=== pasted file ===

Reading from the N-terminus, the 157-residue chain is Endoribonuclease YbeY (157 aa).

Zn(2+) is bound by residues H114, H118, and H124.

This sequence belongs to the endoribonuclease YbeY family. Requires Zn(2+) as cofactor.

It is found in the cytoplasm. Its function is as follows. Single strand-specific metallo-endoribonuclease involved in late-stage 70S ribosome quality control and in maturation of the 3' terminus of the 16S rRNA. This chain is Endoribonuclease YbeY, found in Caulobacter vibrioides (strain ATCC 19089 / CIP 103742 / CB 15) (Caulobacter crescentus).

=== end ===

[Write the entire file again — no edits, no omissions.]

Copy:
Reading from the N-terminus, the 157-residue chain is Endoribonuclease YbeY (157 aa).

Zn(2+) is bound by residues H114, H118, and H124.

This sequence belongs to the endoribonuclease YbeY family. Requires Zn(2+) as cofactor.

It is found in the cytoplasm. Its function is as follows. Single strand-specific metallo-endoribonuclease involved in late-stage 70S ribosome quality control and in maturation of the 3' terminus of the 16S rRNA. This chain is Endoribonuclease YbeY, found in Caulobacter vibrioides (strain ATCC 19089 / CIP 103742 / CB 15) (Caulobacter crescentus).